Association of Preeclampsia With Myocardial Injury Among Patients Undergoing Noncardiac Surgery: The PREECLAMPSIA-VISION Study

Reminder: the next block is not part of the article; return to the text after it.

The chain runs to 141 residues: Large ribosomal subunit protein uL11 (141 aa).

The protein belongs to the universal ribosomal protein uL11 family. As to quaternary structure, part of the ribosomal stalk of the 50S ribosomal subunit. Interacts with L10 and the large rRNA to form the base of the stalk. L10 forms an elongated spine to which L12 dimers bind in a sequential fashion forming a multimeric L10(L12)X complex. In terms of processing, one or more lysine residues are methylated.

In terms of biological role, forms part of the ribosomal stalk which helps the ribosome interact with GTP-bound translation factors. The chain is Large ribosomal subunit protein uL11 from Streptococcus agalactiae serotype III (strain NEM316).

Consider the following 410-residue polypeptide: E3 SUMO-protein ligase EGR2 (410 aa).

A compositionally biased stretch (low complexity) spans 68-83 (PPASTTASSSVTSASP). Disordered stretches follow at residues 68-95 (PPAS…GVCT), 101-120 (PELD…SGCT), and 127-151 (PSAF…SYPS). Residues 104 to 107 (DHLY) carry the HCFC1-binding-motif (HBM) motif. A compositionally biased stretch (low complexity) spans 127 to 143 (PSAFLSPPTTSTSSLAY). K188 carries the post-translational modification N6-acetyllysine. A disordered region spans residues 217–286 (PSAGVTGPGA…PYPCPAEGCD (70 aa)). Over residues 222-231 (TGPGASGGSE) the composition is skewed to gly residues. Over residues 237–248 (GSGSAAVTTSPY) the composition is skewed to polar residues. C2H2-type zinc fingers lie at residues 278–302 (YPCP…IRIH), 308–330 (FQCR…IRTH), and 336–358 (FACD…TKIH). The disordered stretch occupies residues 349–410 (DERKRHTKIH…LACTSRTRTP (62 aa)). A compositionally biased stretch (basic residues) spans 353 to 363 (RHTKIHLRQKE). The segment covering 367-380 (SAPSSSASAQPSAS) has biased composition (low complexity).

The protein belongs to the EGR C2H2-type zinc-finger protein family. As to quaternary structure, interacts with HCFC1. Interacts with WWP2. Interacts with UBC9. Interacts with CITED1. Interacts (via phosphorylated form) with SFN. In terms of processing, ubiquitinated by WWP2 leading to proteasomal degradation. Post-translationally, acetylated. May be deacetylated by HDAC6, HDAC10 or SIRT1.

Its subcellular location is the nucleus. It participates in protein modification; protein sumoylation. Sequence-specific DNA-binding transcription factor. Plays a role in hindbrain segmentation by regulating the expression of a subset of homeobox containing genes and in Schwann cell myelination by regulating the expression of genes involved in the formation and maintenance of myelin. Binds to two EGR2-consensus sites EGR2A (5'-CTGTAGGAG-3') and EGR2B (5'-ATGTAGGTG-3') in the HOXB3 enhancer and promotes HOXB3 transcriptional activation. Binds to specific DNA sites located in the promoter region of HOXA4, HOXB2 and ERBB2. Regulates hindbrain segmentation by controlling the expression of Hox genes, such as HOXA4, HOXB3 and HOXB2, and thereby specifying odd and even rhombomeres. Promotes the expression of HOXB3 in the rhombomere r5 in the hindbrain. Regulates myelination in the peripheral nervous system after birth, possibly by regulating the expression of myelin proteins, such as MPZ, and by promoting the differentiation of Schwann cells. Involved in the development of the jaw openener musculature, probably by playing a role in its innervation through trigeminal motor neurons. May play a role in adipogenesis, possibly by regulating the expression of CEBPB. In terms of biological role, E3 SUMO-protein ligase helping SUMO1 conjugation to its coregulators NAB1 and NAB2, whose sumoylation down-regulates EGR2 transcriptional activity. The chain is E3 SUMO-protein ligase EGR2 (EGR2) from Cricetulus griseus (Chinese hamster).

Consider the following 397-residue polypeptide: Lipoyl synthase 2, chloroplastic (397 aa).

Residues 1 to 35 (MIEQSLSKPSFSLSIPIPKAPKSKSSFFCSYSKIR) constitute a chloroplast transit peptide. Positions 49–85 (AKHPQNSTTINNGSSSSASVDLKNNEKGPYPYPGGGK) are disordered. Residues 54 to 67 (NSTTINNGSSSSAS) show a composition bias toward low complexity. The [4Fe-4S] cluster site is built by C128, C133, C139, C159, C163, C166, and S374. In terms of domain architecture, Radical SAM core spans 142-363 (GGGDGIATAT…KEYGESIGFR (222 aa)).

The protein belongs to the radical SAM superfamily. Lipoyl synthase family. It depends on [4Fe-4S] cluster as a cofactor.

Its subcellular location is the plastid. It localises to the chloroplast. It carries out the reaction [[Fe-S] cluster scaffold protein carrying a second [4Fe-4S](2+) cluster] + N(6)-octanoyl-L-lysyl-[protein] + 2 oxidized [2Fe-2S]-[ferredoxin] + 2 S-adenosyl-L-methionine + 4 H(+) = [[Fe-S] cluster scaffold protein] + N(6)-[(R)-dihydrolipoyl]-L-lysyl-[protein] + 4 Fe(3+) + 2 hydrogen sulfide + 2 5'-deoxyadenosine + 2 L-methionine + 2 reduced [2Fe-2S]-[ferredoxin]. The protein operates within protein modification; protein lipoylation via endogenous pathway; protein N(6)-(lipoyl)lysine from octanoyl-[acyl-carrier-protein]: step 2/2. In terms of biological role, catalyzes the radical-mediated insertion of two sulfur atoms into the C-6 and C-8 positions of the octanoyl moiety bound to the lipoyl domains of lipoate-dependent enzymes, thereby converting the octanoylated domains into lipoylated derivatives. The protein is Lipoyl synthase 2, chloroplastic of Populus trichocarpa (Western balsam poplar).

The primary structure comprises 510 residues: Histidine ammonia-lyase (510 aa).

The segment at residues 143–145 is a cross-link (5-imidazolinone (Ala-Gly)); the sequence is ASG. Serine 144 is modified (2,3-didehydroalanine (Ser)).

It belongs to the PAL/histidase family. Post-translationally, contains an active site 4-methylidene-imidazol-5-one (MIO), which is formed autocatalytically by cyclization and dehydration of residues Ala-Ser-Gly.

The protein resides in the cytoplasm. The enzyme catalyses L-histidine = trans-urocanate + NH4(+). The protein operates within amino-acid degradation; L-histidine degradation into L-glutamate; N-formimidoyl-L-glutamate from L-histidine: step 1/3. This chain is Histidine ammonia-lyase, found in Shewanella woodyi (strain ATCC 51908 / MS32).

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BACKGROUND: In women, preeclampsia has a known association with increased long-term cardiovascular morbidity and mortality. However, it is unknown whether it is associated with increased postoperative cardiovascular morbidity and mortality in women. We aimed to determine if preeclampsia is an independent risk factor for myocardial injury after noncardiac surgery (MINS) and postoperative 30-day mortality. METHODS: This study was a large international multicentre cohort study of a representative sample of 40,004 patients recruited from August 2007 to November 2013. Participants were ≥ 45 years of age and underwent inpatient noncardiac surgery. Within this cohort, our study examined women with a history of pregnancy. Using multivariable models, we explored the association between a history of pregnancy affected by preeclampsia and our primary outcome of MINS and secondary outcome of postoperative mortality within 30 days. MINS was defined as prognostically relevant myocardial injury due to ischemia that occurred during or within 30 days after noncardiac surgery. RESULTS: Analyses were restricted to the 13,902 participants with a history of pregnancy. Among these women, 976 (7.0%) had a history of preeclampsia. A history of preeclampsia was associated with an increased risk of MINS, with an adjusted hazard ratio of 1.26 (95% confidence interval 1.03-1.53; P = 0.02). Preeclampsia was not significantly associated with 30-day mortality. CONCLUSIONS: Preeclampsia is a risk factor for MINS and should be considered in the preoperative cardiovascular risk assessment of women.
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